I’m running speedy today. I’m hesitating to call myself manic, because there has been so much exciting stimulation in my life over the last couple of days that someone without bipolar disorder would probably be overstimulated and ungrounded. But I’m calling myself a 4 – significantly expanded – on my Mania-Depression Scale, and there is the genuine risk of me getting manic. The scales have tipped from the depressive end of the things and I need to let go of the tools I use to manage depression (seeking out extra stimulation, etc.) and bring in all my strategies for grounding (including somewhat reducing my stimulation, making sure to get enough sleep, etc). A little bit ago, I laid out on the grass in the sun, one of the most powerful techniques I know for getting grounded. Now, feel my butt in the chair, my feet on the floor, and breathe. Let me take a moment to do these things.
After a couple of weeks of being mostly down, I’m ramping up again – time to shift from my energizing tools to my grounding tools.
(A minute later) OK, I’m back. It wouldn’t have hurt to do that longer, but this post is just wanting to write itself and I feel a need to capture it while it’s hot. Getting it out will also be grounding.
My life has had several sources of exciting stimulation over the last 48 hours. Wednesday afternoon, I previewed my 17-minute speech on bipolar disorder (my story – parallel to, but not quite the same as the”My bipolar journey” page at the top of this blog) for my performer/writing coach friend Nina Hart. It was my first time since writing this piece two months ago to perform it for another person and was very exciting. I had been manic when I wrote it and – even though it seemed to hold up while I was down – I never totally trust a creative piece I have produced when I’m up.
But Nina adored it – and had some excellent suggestions for how to improve it. (Her most significant suggestion was, “You are so grippingly honest through the whole piece, then right at the end – when you bring the story into the present, how you are now – your integrity slips a little. You paint your current situation more rosy than I think it is. Your story will be less powerful if you don’t stay equally honest right through to the end.” Great feedback. I knew she was right – and will make the changes tomorrow.
Honesty can be hard, but sometimes it’s very freeing.
I had a job interview yesterday about a job I’m enthused about. This writing – and the public speaking, teaching and consulting about bipolar disorder that I see coming out of this – is my real work, but I also right now need an artist’s day job. I think this job may be it, and I’m excited about it.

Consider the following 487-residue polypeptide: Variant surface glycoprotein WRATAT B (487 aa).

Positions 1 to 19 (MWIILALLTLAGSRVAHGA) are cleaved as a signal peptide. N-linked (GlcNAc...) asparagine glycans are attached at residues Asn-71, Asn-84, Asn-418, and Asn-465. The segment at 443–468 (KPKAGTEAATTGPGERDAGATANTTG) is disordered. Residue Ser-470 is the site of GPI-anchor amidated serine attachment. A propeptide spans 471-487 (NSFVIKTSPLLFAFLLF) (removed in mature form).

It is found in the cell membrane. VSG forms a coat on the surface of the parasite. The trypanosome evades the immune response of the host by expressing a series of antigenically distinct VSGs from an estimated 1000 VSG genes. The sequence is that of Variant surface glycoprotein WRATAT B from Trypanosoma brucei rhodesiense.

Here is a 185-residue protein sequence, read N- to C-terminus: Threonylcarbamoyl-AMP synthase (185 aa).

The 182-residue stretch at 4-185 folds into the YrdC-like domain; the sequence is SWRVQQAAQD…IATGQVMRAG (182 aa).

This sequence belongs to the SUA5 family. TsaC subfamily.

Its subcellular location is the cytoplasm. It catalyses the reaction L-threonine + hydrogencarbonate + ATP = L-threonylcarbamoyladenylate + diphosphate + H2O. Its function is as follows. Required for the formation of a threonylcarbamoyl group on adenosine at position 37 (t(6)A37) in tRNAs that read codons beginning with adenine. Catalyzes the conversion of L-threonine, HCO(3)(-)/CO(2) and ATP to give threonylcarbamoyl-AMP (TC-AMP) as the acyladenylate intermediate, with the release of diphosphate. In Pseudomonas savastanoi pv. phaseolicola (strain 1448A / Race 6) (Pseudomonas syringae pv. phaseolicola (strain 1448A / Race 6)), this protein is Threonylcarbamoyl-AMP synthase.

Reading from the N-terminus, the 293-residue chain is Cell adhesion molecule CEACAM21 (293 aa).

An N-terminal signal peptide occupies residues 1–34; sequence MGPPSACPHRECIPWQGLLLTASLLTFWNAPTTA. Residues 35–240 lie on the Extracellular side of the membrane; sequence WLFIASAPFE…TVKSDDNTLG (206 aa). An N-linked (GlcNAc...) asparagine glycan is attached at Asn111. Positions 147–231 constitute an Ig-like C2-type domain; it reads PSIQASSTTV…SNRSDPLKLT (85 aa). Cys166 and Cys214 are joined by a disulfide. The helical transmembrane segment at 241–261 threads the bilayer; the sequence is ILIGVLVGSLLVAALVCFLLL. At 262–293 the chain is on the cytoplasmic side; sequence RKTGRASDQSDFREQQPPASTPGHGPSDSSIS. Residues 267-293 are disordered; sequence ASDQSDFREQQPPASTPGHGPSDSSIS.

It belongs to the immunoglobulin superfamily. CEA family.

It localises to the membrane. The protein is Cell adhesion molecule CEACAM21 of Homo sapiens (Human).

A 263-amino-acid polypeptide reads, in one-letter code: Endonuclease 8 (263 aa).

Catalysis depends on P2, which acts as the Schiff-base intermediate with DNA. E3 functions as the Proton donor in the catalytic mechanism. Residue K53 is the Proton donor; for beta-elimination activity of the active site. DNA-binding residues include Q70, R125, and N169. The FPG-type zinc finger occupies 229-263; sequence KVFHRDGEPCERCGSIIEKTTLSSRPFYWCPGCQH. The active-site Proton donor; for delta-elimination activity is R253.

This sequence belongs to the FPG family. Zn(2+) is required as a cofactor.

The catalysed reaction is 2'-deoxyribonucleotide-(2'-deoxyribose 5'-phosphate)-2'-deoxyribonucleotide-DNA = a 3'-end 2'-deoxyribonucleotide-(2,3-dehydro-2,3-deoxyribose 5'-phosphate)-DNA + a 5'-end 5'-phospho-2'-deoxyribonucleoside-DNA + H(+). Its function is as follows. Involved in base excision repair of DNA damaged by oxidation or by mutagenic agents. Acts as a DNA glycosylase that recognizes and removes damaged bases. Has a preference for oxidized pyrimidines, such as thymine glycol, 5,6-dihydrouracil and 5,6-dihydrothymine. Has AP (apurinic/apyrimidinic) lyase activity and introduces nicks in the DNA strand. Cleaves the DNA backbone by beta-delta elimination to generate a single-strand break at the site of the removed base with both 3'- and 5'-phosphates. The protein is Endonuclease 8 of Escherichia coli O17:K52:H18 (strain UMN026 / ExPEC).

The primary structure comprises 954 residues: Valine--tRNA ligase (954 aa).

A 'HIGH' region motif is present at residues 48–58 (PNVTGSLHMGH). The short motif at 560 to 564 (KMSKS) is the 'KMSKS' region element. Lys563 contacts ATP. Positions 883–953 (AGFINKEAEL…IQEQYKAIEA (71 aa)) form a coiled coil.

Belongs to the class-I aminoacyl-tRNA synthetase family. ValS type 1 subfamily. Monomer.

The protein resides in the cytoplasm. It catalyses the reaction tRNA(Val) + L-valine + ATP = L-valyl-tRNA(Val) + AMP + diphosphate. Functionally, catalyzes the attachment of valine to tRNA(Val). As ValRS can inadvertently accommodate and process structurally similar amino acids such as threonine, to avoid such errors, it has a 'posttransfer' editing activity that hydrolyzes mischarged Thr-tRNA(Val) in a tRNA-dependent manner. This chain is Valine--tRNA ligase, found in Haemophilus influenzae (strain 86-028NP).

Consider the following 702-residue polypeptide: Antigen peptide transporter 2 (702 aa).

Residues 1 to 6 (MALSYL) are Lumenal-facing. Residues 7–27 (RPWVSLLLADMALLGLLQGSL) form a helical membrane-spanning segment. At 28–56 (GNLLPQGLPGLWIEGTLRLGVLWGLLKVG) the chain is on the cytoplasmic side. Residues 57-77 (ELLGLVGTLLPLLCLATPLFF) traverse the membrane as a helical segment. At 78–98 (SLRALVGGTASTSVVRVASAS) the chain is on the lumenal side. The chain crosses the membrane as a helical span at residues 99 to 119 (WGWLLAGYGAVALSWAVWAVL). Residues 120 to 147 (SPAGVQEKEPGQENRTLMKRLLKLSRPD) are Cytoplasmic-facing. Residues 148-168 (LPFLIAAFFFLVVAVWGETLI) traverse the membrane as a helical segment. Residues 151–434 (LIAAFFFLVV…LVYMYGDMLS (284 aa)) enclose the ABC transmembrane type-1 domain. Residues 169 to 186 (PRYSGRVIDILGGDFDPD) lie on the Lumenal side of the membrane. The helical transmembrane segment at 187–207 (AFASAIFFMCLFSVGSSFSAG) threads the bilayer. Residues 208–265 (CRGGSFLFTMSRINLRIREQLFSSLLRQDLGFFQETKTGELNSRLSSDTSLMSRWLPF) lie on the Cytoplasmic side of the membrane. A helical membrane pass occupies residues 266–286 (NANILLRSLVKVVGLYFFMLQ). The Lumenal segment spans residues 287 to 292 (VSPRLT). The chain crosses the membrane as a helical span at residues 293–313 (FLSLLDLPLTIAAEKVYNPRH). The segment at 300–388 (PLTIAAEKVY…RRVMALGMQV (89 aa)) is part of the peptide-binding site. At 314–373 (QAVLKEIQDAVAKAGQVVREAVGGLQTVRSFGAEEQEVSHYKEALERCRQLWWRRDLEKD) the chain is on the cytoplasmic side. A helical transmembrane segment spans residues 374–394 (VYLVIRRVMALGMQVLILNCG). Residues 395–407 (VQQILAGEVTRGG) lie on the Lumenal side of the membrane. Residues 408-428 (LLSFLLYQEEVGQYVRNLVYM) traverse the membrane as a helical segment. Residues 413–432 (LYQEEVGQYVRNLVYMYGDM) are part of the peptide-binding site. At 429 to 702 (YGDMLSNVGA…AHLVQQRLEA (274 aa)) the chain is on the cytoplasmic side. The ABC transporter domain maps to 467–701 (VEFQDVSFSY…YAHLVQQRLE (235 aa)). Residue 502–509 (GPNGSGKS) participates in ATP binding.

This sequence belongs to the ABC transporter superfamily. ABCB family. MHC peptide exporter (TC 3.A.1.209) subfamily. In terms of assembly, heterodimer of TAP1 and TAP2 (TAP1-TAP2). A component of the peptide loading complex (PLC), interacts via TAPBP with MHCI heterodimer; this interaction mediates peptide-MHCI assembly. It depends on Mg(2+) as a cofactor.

But more exciting than either of these was a gig I played last night. Another piece of writing I produced when I was manic was a 6-minute piece of stand-up comedy I wrote four months ago. When I crashed a couple of weeks later, I didn’t think it was any good. Oh, I wrote this all up on a post that went up here on September 15 – so I’ll save the rest of that story. You can go back and read it if you like.
Anyway, I performed this piece at church on September 15. The title of the sermon was “It’s never too late to have a happy childhood.” My piece, which i originally intended to be a sweet poem about the innocence of childhood – inspired by new grandbaby – under the influence of mania came out as this kind of wild comedic ride that I titled, “It’s never too late to have a screwed-up childhood.” I thought it was strictly all for laughs, but I came to realize after I performed it that getting people laughing about the whole happy childhood/unhappy childhood dichotomy can be a therapeutic act. Those of us who actually did have a screwed-up childhood may especially profit from the chance to laugh about all that.
So I was asked to reprise this piece at a benefit in a music club last night. I hired a video guy to capture it on videotape: I have a vision of it going up on a website that will help me promote my public speaking/teaching/consulting around bipolar disorder. This would show my lighter side.
So I had a lot riding on this last night. And it was a little intimidating playing a club, when most of my other performances have been in the cozy confines of my church. Big crowds in my church – 200-300 people per service – but they know me and love my poetry. These would be mostly strangers.
I’m playing a club! Wow!
When I first got up there, I was shocked by the stage lights: I couldn’t see the audience! I had forgotten that this would be the case. I usually rely on a lot of eye contact – I work the room. And at first it wasn’t clear how well the crowd would respond. They were there for music and here we were inserting spoken word near the end of the evening, right before the headliner band. When I look at the video, I look a little physically frozen – my right arm mostly never moves. But the crowd did warm up, I did find my rhythm and I finally had a lot of fun.
And the video came out really good. You can view it on You Tube at
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